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Booster bandits and booster jabs

  • 14 October 2021
  With the world clearly divided between those vaccinated against COVID-19 and those who are not, ethicists, public health specialists and politicians have become more preoccupied by the prospect of booster shots. 

The rush to promote boosters in certain countries has not impressed the World Health Organization’s director-general Tedros Adhanom Ghebreyesus. By 9 August, a meagre 12.6 million of the globe’s 4.46 billion COVID-19 vaccine doses were administered in low-income countries. High-income and upper-income states had received 3.65 billion. The WHO had every reason to be concerned.

In an address that month, Ghebreyesus spoke of the plight of Harriet Nayiga, a Ugandan midwife who ‘was one of many health workers in Africa and around the world who was still waiting for her turn to be vaccinated.’ While Uganda had been initially spared the ravages of COVID-19, a surge commencing in May saw variants move through a mostly unvaccinated population. He had received an email from a disconcerted Nayiga. ‘I got my first shot and am yet to receive the second.’

It disturbed the director-general that rich countries were galloping in their rush to acquire booster doses even as ‘hundreds of millions of people’ were still waiting for their first jab. While he understood that ‘all governments’ would seek to protect their people from the Delta variant, ‘we cannot accept countries that have already used most of the global supply of vaccines using even more of it, while the world’s most vulnerable people remain unprotected.’  In his view, a moratorium on boosters should be put in place until the end of September ‘to enable at least 10 per cent of the population of every country to be vaccinated.’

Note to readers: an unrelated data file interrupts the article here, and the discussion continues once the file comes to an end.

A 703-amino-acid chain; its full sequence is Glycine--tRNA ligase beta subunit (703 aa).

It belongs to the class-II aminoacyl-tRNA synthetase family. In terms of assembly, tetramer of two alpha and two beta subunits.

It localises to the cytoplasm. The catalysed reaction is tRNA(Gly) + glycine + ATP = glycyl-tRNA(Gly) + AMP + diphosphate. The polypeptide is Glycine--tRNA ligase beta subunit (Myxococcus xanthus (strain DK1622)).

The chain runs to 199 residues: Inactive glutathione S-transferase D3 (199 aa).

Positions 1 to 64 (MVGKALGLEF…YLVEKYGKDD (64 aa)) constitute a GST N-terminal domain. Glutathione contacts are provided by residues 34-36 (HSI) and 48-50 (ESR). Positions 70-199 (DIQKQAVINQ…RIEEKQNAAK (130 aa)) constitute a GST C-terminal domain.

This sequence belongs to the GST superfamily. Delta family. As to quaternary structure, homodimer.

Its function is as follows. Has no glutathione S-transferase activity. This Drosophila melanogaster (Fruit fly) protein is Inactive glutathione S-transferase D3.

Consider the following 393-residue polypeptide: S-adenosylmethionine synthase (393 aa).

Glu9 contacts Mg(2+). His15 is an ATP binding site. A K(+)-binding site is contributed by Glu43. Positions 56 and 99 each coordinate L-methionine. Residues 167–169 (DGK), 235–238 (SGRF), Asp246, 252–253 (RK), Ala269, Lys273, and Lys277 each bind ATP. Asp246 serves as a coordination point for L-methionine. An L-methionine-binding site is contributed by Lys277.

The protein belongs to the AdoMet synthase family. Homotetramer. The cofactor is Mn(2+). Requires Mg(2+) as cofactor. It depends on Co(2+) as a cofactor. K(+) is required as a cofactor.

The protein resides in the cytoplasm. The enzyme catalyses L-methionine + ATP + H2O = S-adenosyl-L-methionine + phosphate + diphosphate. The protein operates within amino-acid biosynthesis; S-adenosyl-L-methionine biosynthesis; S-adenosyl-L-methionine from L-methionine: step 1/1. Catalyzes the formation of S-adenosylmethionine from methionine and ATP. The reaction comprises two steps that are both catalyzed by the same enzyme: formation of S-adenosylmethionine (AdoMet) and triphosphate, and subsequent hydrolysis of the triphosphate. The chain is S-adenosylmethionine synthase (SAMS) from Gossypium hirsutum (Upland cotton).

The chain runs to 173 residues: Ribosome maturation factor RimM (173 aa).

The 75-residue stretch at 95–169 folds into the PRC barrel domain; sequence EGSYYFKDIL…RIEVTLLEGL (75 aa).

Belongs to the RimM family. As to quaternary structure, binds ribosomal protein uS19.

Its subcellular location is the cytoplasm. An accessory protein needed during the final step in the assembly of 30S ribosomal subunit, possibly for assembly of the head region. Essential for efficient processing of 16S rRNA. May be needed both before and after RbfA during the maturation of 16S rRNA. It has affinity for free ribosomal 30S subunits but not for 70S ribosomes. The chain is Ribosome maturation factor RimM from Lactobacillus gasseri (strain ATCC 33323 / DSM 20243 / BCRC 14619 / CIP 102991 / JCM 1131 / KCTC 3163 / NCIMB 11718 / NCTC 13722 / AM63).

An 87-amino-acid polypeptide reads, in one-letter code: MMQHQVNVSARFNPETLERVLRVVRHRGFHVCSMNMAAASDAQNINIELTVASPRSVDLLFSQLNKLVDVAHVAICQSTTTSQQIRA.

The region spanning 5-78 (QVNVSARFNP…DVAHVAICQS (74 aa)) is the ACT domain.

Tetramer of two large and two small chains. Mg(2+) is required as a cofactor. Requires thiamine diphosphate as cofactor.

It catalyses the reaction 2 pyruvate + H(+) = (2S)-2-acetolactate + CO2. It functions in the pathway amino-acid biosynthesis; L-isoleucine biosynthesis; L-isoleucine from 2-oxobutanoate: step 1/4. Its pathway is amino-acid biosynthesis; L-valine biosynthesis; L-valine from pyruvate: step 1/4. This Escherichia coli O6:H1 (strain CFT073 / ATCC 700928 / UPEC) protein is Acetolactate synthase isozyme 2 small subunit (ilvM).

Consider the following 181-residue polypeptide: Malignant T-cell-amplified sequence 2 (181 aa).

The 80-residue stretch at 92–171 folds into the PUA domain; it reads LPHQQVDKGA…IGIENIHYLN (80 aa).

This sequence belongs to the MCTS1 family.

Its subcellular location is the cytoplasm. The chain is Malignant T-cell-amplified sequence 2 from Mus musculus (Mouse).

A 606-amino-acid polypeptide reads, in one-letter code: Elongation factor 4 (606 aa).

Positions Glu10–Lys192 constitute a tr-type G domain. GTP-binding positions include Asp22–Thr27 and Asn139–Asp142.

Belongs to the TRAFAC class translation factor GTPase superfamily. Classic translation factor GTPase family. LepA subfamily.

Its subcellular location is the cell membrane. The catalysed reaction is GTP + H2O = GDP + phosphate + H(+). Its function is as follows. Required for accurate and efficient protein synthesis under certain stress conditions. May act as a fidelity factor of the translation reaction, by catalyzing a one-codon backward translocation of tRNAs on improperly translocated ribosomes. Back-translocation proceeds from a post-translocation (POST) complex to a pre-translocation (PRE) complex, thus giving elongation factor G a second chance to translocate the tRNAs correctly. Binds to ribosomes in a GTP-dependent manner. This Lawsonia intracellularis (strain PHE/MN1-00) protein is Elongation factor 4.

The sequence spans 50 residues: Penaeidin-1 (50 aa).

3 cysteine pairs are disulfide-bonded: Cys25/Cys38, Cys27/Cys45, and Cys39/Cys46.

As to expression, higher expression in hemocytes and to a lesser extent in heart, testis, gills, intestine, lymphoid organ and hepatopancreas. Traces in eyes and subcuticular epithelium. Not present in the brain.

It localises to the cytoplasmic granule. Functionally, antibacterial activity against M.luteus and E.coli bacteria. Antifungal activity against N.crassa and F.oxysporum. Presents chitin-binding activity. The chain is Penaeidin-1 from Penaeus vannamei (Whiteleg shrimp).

Three reasons for resorting to such shots are advanced by Dr. Katherine O’Brien. The person may not have responded adequately to the first two doses. The second is that immunity wanes over time, meaning that a dose might well arrest that deterioration. Third, the performance of the vaccines might prove inadequate against new variants of the virus. The fact that the vaccines were ‘holding up really well to protect you against severe disease, against hospitalization and against death’ suggested that a third shot was unnecessary.

On 1 September, the European Centre for Diseases Prevention and Control observed that fully vaccinated individuals did not need a top-up shot, nor would it be advisable. ‘Special consideration should be given to the current global shortage of global COVID-19 vaccines, which could be